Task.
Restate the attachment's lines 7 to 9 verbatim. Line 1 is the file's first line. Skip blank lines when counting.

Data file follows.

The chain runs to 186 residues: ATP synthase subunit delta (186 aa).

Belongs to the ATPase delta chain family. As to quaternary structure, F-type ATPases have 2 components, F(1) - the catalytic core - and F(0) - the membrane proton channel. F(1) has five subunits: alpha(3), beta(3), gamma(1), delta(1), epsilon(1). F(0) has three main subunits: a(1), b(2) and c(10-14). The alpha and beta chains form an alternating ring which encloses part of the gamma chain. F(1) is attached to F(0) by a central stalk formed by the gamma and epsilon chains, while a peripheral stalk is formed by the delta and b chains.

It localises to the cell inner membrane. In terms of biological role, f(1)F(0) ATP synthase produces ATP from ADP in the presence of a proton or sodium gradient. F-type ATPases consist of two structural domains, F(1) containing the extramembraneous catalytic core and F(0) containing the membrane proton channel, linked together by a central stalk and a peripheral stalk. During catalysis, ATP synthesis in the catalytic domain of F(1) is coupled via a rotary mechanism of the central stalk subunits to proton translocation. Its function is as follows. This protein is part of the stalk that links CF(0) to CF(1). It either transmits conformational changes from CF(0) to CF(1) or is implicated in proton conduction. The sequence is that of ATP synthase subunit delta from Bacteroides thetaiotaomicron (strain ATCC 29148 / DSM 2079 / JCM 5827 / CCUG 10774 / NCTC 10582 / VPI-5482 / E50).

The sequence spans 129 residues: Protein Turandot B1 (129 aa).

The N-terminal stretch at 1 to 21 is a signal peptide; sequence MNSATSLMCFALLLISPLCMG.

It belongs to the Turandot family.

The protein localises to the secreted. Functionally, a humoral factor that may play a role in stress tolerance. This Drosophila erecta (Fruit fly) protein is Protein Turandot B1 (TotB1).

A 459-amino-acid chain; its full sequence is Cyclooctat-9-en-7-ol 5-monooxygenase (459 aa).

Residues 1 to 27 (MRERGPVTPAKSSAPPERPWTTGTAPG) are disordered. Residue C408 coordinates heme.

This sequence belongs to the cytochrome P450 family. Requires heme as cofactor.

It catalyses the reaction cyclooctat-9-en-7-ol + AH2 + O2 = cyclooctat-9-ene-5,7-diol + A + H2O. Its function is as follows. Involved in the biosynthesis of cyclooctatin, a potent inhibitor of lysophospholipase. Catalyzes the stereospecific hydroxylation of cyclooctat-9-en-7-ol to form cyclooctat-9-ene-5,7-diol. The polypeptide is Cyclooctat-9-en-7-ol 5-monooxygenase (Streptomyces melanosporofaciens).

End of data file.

The protein localises to the secreted. Functionally, a humoral factor that may play a role in stress tolerance. This Drosophila erecta (Fruit fly) protein is Protein Turandot B1 (TotB1).

A 459-amino-acid chain; its full sequence is Cyclooctat-9-en-7-ol 5-monooxygenase (459 aa).

Residues 1 to 27 (MRERGPVTPAKSSAPPERPWTTGTAPG) are disordered. Residue C408 coordinates heme.